Heather Kennedy, D.V.M., is a rebel at heart. Fueled by her fierce dedication to cats, she built her veterinary career by breaking the mold and refusing to listen to doubters. Now, she’s saving cats’ lives every day as a veterinarian and Animal Care Manager for FieldHaven Feline Center in California, which operates the Alley Cat Allies® Recovery Center for the feline victims of the deadly 2018 Camp Fire. 

Kennedy never planned to become a veterinarian. She earned her first degree in philosophy and started her career as a retail district manager. Then Hurricane Katrina hit in 2005. Kennedy drove out to Louisiana to volunteer with Alley Cat Allies to help protect cats, and President and Founder Becky Robinson appointed her the manager of Alley Cat Allies’ emergency animal shelter. There, she practiced Trap-Neuter-Return (TNR) for the first time and was hooked.  

“It made me realize that I was interested in the medical side of helping cats, and that I might also want to go to vet school,” she says. “Before, at my old job, I didn’t feel like I was doing something important. It was important to me to feel like I was doing something important.” 

So, when she went back home to Lompoc, California, Kennedy began taking classes so she could enroll in veterinary school. She also quit her job so she and her best friend could spend as much time as possible volunteering with the local shelter to trap, spay and neuter, and return cats all over the area. She says she carried out TNR on as many as 1,000 cats in two years.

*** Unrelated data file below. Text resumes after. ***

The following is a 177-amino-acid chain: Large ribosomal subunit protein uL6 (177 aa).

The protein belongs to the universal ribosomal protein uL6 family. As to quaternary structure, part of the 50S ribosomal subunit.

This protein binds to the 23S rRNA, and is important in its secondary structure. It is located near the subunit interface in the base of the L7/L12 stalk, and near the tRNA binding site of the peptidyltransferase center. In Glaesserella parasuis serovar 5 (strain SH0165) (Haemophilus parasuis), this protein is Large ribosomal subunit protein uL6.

“We saw a significant decrease in euthanasia for cats at the Santa Barbara County Animal Services shelter in the two years after we started doing TNR,” she says. “It got to the point where animal services (staff) was happy to work with us and local police would wave at us when they saw us out and about.” 

In 2009, Kennedy was accepted into the University of California, Davis School of Veterinary Medicine. She pursued the path of a feline-only practitioner, even though her professors said she’d have difficulty finding jobs. Since graduating in 2013, she has worked at three clinics and treated thousands of cats. 

Kennedy has worked at FieldHaven Feline Center since November 2017. She conducts surgeries like spay and neuter for shelter and community cats but says her real passion lies in treatment and diagnosis. She takes pride in curing what ails cats, from the medical needs of cats affected by the Camp Fire to unique conditions like congenital hypothyroidism. She even takes cats home with her if they need extra attention. Right now, she’s nursing Princess Pillsbury, a cat with the fungal infection cryptococcosis, to make sure she eats properly. 

When I wake up each morning, I always have a particular cat who needs my help on my mind,” she says. “I think about their condition and what they need and what I can do for them. That gets me up and out of bed.”  

Kennedy is also against declawing cats and encourages her colleagues to see the procedure as unacceptable. There are safer alternatives to prevent cats from clawing furniture, she says.

When Kennedy mulls her future, she says she’s especially interested in working with feline infectious peritonitis (FIP), a difficult to treat and often fatal disease. Never one to back down from a challenge, Kennedy looks forward to doing whatever it takes to save cats’ lives.